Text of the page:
1912 Pierce-Arrow Model 36 Vestibule Town Car  Engine no. 32986
Lot 518
1912 Pierce-Arrow Model 36 Vestibule Town Car
Engine no. 32986
US$ 250,000 - 275,000
£150,000 - 160,000
Lot Details
1912 Pierce-Arrow Model 36 Vestibule Town Car
Engine no. 32986
475ci T-head inline 6-cylinder engine
40bhp (rated)
4-speed transmission
Solid axle suspension with semi-elliptical leaf springs
Rear-wheel mechanical drum brakes

*Incredibly rare formal car from Pierce-Arrow
*Highly original condition
*Untouched for decades
*All cast aluminum body construction
*The most beautiful era for Pierce coachwork

The Model 36

Pierce-Arrow's rise to the pinnacle of the automotive industry was a rapid one. The bicycle and bird cage manufacturer had dipped its toe into motorcar production in 1901 but didn't truly flexed its muscles until 1904 when it introduced the Great Arrow, a large, four-cylinder machine. The next year the Great Arrow would sweep the Glidden Tour and would ultimately win the trophy four more consecutive years.

By 1910 Pierce had moved toward all six-cylinder chassis. Three different sizes were offered: a 36, a 48 and a 66. The smallest is a relative term for Pierce-Arrow as it was 475ci and rated at nearly 40hp – bigger than the largest offering for most manufacturers. The Model 66 measured 825ci making it the largest production car engine ever.

By 1912 Pierce-Arrow had firmly established its reputation as the highest quality car made in America, if not the world. From their precision-made, gasketless engines to their extensive catalog of cast aluminum coachwork, they built their reputation on quality at all costs. No other manufacturer went to the lengths Pierce-Arrow did to make the vast offering of chassis and body combinations. The dozens of cast aluminum bodies offered had almost no panel interchangeability. The same exacting standards that today signal incredible quality must have made for a boardroom nightmare in the period. One cannot accuse Pierce-Arrow during their "Golden Age" of ever compromising for the sake of price.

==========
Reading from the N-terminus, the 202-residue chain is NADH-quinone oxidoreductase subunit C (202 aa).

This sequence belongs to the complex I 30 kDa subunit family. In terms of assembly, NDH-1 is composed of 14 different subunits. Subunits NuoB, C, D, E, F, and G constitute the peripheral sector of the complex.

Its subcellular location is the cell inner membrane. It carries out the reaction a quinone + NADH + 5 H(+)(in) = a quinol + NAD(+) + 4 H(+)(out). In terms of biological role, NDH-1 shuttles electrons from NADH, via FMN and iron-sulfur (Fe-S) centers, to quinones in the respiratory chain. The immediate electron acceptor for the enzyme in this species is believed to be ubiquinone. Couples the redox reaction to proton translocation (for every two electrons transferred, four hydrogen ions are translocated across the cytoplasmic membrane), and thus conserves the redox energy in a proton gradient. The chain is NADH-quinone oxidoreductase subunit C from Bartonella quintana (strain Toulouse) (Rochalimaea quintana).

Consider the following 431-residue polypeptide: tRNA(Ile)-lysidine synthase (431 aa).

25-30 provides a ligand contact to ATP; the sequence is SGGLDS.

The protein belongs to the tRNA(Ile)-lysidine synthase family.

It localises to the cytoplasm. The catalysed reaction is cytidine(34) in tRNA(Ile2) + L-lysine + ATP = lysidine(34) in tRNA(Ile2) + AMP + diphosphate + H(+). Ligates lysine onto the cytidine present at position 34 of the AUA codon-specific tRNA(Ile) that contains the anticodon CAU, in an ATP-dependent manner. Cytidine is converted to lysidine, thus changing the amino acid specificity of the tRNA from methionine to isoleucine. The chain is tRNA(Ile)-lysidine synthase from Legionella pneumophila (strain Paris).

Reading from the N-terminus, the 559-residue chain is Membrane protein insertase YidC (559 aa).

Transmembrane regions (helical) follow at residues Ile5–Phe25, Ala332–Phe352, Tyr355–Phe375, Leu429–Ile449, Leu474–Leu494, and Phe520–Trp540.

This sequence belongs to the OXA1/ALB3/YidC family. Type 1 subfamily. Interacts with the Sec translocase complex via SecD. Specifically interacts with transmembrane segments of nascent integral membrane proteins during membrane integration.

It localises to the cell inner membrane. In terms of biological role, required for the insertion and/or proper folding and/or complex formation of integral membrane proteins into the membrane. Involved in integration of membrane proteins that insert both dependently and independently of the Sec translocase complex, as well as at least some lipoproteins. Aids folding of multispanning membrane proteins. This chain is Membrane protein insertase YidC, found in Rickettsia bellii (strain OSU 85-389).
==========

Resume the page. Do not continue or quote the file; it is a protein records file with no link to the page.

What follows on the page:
The Motorcar Offered

Of all the early Pierce-Arrows that survive today, the formal cars are by far the scarcest; the tremendous amount of aluminum used in the construction and its high scrap value led to the demise of many examples, especially during the war years. To find such an untouched example of an early Pierce-Arrow formal car like this one is truly special. A study of the styling of the bodywork quickly reveals Pierce's mastery of body design. There is not one disproportioned aspect to the body – every curve is harmonious and every panel is exquisitely shaped. The body was specifically designed for this chassis and it becomes a truly cohesive design where coach-built cars usually fall short.

As is to be expected, the details are superb. The windshield reveals its use of wood and metal with hardware that is both straightforward and marvelously complex. The striking feature of this body style is the "vestibule" door with its arched top providing precious extra headroom for its hat wearing occupants. The vestibule town car was a distinct model that shared little with the standard town-car body style and was the most expensive model offered.